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The BBC has reported that the court in Malawi has sentenced Steven Monjeza and Tiwonge Chimbalanga to the maximum (14 years at hard labour) for the crime of "gross indecency and and unnatural acts". The CBC also has some coverage of the story. Both the U.K. and the United States have issued statements of "diplomatic concern/dismay" over the sentence, and I have read elsewhere that Norway (who has one of the largest bilateral aid agreements with Malawi) has issued "diplomatic warnings" to the regime. And then there is our government. I have searched to the best of my ability for official word out of Ottawa... but I have had no more luck finding a Canadian response than the CBC seems to have (at least at the time of posting).
In related news, the leader of Malawi is one of only two African leaders (Ethiopia's being the other) who Prime Minister Harper has invited to attend the G20 in Toronto this June. Would it be overly sarcastic to observe that Harper has forgotten to invite Uganda's leader? I wonder how he chooses between which homophobic regimes he invites? I mean an invitation to attend the G20 is essentially a diplomatic reward, isn't it.
Bastards, bastards, bastards.
I notice that the rabble piece about the G20 says nothing about Malawi's President Bingo wa Mutharika being invited in by Harper (sad when the mainstream media pays more attention to this than the "progressive" media). I was wondering if anyone closer to where this was happening are aware if any specific protest aimed at the Malawian president is being organized?
bagkitty, I know you have not reproduced what most of the MSM has stated, but those articles identify Chimbalanga and Monjeza as a "gay couple", whereas Chimbalanga has stated that she identifies and lives as a woman.
Small victory - the couple is pardoned.
For their sake as individuals, I am glad to hear this news. It still doesn't address the underlying issues though, and raises a new one - how can a legal system be considered fair and just when a politician (or monarch or what have you) can act in such a capricious fashion? Again, I am glad for their sakes, but whenever a pardon, or executive clemency or whatever name it goes by, is exercised I always wonder how it can do anything but bring the legal system of the place where it is exercised into question.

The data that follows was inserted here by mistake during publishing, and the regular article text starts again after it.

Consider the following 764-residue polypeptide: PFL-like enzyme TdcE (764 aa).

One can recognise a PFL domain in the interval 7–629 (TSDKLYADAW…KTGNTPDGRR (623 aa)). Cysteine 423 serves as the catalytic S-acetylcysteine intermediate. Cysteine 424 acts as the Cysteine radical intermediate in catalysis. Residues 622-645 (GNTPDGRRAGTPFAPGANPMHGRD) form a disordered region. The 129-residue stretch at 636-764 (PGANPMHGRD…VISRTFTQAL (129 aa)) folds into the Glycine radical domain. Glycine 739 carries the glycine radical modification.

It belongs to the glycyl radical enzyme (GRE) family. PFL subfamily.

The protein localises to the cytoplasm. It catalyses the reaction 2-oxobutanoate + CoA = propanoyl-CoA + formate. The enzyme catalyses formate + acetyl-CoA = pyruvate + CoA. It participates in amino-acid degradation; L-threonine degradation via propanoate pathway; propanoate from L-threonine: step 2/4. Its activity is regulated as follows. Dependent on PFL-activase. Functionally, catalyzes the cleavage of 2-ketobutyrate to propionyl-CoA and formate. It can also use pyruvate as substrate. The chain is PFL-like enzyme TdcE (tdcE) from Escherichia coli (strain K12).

Could imagine someone telling you bagkitty, that you could not accept law changes positive to SS couples because the system was designed for heterosexuals and ya can't trust 'em?
Remind, can you try again please? I have read your post several times and I just can't make out what you are saying.
How would you respond to someone, from your community, telling you, you could not trust a law made by the heterosexual community, that benifitted your community?
Okay, that is a clear question at least (although I have a hard time with the concept of a law being passed specifically "benefitting" my community [note: I don't view removing an unjust impediment or restriction to be a benefit per se]) - my response would be to tell them that their analysis was probably flawed and, short of seizing an island somewhere and declaring independence, the LGBT communities were not really likely to find themself in the situation of being the majority in either the population or legislatures, and consequently such a hypothetical law would always be made by that other majority. Now, and I am trying to get back to my point about being uncomfortable with "pardon" or "executive clemency" -- if I, bagkitty, were to be the beneficiary of some political executive exercising their prerogative to exempt me from some impediment or restriction I would be quite relieved to be exempted, but would still maintain that the system remained unjust for having such an impediment or restriction in place and that structural change would be needed well beyond an executive having the potential to wave their magic wand and exempt me from the injustice. If justice depends on the whim of some political executive, well, is it really justice?
Well in particular I was thinking about SSM as an example.
No, IMV, if it were merely the whim of some executive, as opposed to being understood as a human right and applied as such.
Okay, I would have described the old situation as the LGBT being governed by an unjust impediment.
Homosexuality is illegal in at least 37 countries in Africa.
I suppose the Reform Party envies these laws and would like nothing better than to emulate them if they ever get the chance.